Definition : Certificate of location - Certificate of location of a private portion

A certificate of location showing the location of a private portion, meaning the representation of a specific apartment, along with the parking space and the locker related thereto, as the case may be.

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  From the first day of existence of the co-ownership, that is to say when its declaration of co-ownership is published in the Land Register of Quebec, the co-owners as one body constitute a “syndicate of co-owners”. This legal person must ensure the "preservation of the immovable and manage the common portions." To form this co-ownership several steps involving many protagonists are necessary.
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 Most buyers attach great importance to an apartment area/price ratio. Therefore, before signing the deed of sale, take time to carefully measure the area of your unit. Discrepancies between what is shown on the plan provided at the signing of the preliminary contract, versus the actual area shown on the cadastral plan or the certificate of location are frequent. This difference can be explained by many factors listed in the factsheet entitled The Area of the Private Portion.
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The law provides that a syndicate must keep a register at the disposal of the co-owners. In most cases the declarations of co-ownership list the items it contains. This register is the memory of the syndicate, and consequently, its archives. In is thus invaluable. Much more than a mere witness of the sound management of an immovable, it is its prime instrument. Therefore, preservation and access are the hallmarks of this register.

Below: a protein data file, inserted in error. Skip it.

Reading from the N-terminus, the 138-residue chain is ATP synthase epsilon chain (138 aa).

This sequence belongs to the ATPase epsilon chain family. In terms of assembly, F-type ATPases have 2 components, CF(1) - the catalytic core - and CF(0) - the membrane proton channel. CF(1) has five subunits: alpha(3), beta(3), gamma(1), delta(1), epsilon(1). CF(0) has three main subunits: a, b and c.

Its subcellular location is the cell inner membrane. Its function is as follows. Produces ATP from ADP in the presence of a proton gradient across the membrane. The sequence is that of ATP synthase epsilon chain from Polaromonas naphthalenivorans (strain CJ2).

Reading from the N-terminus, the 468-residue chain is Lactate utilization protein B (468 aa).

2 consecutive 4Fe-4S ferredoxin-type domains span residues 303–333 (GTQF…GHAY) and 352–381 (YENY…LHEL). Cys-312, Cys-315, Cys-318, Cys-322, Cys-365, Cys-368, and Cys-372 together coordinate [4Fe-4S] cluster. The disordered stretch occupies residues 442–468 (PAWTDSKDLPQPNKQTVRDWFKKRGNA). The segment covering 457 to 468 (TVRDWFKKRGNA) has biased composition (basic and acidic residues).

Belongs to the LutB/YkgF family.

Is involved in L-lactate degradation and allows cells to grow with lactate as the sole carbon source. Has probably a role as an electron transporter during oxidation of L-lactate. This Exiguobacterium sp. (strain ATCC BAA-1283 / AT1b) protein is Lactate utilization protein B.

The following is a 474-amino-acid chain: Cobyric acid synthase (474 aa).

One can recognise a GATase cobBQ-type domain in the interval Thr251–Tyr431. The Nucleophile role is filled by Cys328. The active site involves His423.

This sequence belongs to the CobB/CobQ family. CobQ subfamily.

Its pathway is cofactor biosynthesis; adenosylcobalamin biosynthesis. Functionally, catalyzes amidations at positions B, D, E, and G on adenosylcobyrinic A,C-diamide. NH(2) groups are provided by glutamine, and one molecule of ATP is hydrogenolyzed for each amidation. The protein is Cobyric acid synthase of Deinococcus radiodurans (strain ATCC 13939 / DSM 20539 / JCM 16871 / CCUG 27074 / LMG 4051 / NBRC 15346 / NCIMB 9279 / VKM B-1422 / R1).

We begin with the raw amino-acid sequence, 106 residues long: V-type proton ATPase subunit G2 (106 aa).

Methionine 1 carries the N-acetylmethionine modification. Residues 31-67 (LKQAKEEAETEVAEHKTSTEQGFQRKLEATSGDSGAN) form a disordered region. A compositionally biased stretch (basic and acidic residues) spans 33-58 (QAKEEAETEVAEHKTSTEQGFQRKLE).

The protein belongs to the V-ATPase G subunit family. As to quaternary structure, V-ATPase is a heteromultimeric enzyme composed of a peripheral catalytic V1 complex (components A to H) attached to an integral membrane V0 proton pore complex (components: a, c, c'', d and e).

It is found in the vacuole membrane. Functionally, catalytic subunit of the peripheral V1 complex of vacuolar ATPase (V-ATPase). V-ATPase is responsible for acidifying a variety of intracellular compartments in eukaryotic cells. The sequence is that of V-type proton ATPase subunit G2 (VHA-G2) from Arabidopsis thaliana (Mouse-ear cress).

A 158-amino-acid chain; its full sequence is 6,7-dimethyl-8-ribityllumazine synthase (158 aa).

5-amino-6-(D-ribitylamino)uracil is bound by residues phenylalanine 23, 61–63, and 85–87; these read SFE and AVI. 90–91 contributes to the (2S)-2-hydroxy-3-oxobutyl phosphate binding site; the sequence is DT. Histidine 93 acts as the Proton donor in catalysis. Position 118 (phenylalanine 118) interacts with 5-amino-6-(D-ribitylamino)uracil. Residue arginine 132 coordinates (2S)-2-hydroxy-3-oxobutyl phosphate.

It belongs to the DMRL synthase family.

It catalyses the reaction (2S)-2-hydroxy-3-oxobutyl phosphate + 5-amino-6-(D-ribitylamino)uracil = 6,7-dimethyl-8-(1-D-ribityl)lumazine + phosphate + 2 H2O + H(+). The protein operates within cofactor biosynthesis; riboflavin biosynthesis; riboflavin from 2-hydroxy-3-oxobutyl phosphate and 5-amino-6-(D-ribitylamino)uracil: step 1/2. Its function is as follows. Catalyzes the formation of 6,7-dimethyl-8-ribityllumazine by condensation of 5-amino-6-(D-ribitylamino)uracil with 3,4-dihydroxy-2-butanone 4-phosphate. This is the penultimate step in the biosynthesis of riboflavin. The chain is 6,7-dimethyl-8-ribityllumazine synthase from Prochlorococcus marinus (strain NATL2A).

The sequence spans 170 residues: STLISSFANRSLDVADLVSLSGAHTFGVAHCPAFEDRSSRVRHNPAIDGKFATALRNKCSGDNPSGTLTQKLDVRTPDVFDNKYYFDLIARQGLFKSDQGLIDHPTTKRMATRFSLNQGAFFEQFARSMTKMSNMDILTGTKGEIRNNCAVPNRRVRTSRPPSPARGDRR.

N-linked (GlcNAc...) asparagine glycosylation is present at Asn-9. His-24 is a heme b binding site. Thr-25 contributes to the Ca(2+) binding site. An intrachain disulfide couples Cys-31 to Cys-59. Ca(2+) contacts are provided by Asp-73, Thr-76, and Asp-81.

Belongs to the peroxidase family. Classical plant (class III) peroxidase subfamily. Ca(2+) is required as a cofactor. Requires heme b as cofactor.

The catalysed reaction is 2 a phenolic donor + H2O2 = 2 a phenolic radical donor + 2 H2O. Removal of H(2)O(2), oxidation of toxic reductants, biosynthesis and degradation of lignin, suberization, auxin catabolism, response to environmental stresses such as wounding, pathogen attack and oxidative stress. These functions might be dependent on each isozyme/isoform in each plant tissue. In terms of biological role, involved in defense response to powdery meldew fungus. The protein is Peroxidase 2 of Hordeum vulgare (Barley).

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The Law grants to purchasers the right of obtaining the most truthful and complete information possible on the nature and exact characteristics of the property being sold. This obligation encompasses all the critical and relevant information concerning the immovable and the co-ownership. The information to be provided shall cover the private portion and the common portions of the building. You should act with the utmost care to ask for and obtain the required information to allow you to avoid disputes with your vendor (developer or builder).
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Section 1719 of the Civil code of Québec states that the seller must provide the buyer with a copy of the deed of purchase, as well as with a copy of the owner history and of the certificate of location he has on hand. Prepared by a land surveyor, the certificate of location is part of the property titles the seller must supply.  In the interest of the buyer, the certificate of location should clearly describe the current condition of all private portions (for instance, an apartment, a parking or storage space, or even land). Should the seller not have a certificate of location on hand (and unless the promise to purchase states otherwise), they will need to have one prepared, at their own expense. 
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November 11th, 2010 – Obtaining a certificate of location is essential in a real-estate transaction. It contains a plan showing the location of the building on the lot and a report certifying, amongst other matters, the conformity of the immovable to the laws and applicable regulations.
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